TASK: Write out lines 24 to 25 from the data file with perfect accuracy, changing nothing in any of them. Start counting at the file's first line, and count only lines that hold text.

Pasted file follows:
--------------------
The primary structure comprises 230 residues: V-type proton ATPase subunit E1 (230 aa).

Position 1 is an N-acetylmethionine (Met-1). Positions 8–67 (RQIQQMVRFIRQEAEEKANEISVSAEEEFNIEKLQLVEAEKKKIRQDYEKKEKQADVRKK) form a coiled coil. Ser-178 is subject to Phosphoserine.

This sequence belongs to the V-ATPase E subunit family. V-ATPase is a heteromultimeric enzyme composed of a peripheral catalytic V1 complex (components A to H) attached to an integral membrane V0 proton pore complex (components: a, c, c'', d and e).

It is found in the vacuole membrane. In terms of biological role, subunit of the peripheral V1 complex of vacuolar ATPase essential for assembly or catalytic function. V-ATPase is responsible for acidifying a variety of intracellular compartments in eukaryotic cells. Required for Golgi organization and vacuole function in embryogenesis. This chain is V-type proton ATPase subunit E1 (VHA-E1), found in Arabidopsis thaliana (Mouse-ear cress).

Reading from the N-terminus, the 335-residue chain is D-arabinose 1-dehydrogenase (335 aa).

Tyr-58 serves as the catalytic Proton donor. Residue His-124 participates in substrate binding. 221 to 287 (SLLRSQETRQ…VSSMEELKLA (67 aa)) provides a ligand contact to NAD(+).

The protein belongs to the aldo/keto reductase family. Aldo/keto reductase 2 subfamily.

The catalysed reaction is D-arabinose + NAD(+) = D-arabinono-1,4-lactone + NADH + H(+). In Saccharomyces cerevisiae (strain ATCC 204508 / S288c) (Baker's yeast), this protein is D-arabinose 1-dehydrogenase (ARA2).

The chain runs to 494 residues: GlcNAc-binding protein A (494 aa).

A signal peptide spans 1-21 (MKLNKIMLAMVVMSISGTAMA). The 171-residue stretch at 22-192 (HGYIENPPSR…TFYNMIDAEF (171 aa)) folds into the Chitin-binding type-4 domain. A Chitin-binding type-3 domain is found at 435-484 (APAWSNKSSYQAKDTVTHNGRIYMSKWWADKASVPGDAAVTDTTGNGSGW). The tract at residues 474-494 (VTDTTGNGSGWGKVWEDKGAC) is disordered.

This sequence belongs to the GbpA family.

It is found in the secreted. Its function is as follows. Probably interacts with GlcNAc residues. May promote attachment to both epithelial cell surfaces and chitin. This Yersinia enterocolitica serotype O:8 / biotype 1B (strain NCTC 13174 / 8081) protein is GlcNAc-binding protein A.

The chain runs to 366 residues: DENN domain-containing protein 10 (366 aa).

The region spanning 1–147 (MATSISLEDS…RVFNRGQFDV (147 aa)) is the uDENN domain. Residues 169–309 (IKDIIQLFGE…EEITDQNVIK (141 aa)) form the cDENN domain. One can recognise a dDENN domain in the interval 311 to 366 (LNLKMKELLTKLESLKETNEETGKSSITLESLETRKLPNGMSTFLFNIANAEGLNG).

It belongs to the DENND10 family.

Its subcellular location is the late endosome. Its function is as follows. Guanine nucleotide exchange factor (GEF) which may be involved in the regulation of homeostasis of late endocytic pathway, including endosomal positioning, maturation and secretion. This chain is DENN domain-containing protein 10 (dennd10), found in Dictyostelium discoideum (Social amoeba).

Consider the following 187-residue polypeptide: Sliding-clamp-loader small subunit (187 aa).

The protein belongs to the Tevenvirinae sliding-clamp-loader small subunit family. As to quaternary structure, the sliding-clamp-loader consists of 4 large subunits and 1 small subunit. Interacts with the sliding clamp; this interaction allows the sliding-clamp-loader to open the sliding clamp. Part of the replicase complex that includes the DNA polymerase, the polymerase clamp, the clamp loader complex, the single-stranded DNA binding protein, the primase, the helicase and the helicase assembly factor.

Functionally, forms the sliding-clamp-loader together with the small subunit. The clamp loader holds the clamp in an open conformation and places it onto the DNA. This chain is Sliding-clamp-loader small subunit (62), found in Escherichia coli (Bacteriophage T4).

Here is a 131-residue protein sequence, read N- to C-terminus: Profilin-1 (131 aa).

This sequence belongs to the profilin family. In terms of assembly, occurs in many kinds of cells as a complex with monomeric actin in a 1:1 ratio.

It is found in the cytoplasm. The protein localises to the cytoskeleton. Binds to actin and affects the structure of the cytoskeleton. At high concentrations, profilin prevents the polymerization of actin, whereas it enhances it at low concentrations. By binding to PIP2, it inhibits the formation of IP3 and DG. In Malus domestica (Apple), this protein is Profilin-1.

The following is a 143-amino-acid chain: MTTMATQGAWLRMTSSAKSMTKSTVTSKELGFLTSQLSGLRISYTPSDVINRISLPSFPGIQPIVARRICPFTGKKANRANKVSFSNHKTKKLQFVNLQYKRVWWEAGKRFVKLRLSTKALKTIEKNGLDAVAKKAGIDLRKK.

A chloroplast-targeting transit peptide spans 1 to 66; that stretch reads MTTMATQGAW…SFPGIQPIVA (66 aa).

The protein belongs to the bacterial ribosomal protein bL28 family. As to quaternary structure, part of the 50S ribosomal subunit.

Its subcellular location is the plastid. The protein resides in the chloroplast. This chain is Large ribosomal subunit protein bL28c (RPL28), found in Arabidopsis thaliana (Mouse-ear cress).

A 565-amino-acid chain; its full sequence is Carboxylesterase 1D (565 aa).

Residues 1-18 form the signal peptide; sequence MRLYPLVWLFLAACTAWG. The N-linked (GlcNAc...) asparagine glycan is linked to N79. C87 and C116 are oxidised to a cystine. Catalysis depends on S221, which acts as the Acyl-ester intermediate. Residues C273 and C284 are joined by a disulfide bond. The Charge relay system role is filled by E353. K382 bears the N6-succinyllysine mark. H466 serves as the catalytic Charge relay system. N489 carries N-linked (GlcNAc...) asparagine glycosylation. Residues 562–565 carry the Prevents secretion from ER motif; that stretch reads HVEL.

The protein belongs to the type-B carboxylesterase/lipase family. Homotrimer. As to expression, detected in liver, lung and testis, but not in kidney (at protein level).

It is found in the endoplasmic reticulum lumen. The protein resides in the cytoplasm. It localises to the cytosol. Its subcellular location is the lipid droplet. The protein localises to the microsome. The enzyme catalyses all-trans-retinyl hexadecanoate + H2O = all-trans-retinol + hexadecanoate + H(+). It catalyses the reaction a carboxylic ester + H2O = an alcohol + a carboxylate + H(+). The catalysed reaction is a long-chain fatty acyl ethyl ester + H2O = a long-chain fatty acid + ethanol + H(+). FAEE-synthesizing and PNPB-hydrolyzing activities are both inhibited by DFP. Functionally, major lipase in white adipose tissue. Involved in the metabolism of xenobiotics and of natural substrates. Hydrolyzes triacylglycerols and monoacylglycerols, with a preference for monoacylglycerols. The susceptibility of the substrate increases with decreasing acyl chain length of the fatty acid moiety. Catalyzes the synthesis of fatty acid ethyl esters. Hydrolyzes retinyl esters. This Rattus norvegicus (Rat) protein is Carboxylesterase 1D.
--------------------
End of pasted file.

A chloroplast-targeting transit peptide spans 1 to 66; that stretch reads MTTMATQGAW…SFPGIQPIVA (66 aa).

The protein belongs to the bacterial ribosomal protein bL28 family. As to quaternary structure, part of the 50S ribosomal subunit.